• There were statistically significant increases of immigration for work for both EU citizens (from 134,000 to 162,000 in YE March 2015) and non-EU citizens (from 48,000 to 64,000). The increase for British citizens was not statistically significant. Of the 53,000 EU2 citizens immigrating to the UK, 42,000 were coming for work, a statistically significant increase of 20,000.

• 61% of EU citizens immigrating for work had a definite job to go to, whereas 39% were intending to look for a job rather than taking up an offer of employment.

• Latest employment statistics show estimated employment of EU nationals (excluding British) living in the UK was 250,000 higher in April to June 2015 compared with the same quarter last year and non-EU nationals in employment increased by 7,000. Over the same period, British nationals in employment also increased (by 84,000), therefore three-quarters of the growth in employment over the last year was accounted for by foreign nationals. (These growth figures represent the net change in the number of people in employment, not the proportion of new jobs that have been filled by non-UK workers.)

• In YE June 2015, work-related visas granted (main applicants) rose by 8,862 (or 8%) to 121,964, including a 5,177 (11%) increase for skilled work (Tier 2) visas.

• Long-term immigration for study increased from 176,000 to 188,000 in YE March 2015 (not statistically significant). Over the same period, visa applications to study at a UK university (main applicants) rose to 166,481.

• There were 25,771 asylum applications (main applicants) in YE June 2015, an increase of 10% compared with the previous 12 months (23,515). The number of applications remains low relative to the peak number of applications in 2002 (84,132).

• The largest number of applications for asylum came from nationals of Eritrea (3,568), followed by Pakistan (2,302) and Syria (2,204). A total of 11,600 people were granted asylum or an alternative form of protection.

Immigration Minister James Brokenshire said the net migration figures were “deeply disappointing.”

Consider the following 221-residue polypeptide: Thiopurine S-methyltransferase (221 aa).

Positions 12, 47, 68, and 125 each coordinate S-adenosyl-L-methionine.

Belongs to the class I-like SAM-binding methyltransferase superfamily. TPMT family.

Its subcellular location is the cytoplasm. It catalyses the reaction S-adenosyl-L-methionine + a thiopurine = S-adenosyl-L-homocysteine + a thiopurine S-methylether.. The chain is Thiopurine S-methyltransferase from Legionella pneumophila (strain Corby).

BBC News quoted him as saying: “While these figures underline the challenges we need to meet to reduce net migration, they should also act as a further wake-up call for the EU. Current flows of people across Europe are on a scale we haven’t seen since the end of World War Two. This is not sustainable and risks the future economic development of other EU member states.”

BBC News also reported today that the Institute of Directors warned jointly with the think tank British Future that radical policies to prevent migrants coming to the UK will damage the economy.

Simon Walker, director general of the Institute of Directors, was quoted by BBC News as saying: “Scrabbling around to find measures to hit a bizarre and unachievable migration target is no way to give British businesses the stable environment they need. Combined with ministers’ increasingly strong rhetoric on immigration, the UK’s reputation as an open, competitive economy is under threat.”

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Confusion between immigration appeal and judicial review

Client’s who consult us find it difficult to work out the difference between an immigration appeal, administrative review and a judicial review. An immigration appeal or administrative review provides you with an immigration decision whereas the judicial review does not.

Judicial review is a type of court proceeding in which a judge reviews the lawfulness of a decision or action made by a public body. In other words, judicial reviews are a challenge to the way in which a decision has been made, rather than the rights and wrongs of the conclusion reached. It is not really concerned with the conclusions of that process and whether those were ‘right’, as long as the right procedures have been followed. The court will not substitute what it thinks is the ‘correct’ decision.

This may mean that the public body will be able to make the same decision again, so long as it does so in a lawful way. If you want to argue that a decision was incorrect, judicial review may not be best for you. There are alternative remedies, such as appealing against the decision to a higher court.

Examples of the types of decision which may fall within the range of judicial review include:

  • Decisions of local authorities in the exercise of their duties to provide various welfare benefits and special education for children in need of such education;
  • Certain decisions of the immigration authorities and Immigration Appellate Authority;
  • Decisions of regulatory bodies;
  • Decisions relating to prisoner’s rights.

If you require advice or are unsure of the advice provided to you by someone else, speak to us today on 0207 237 3388 or e-mail us on info@icslegal.com.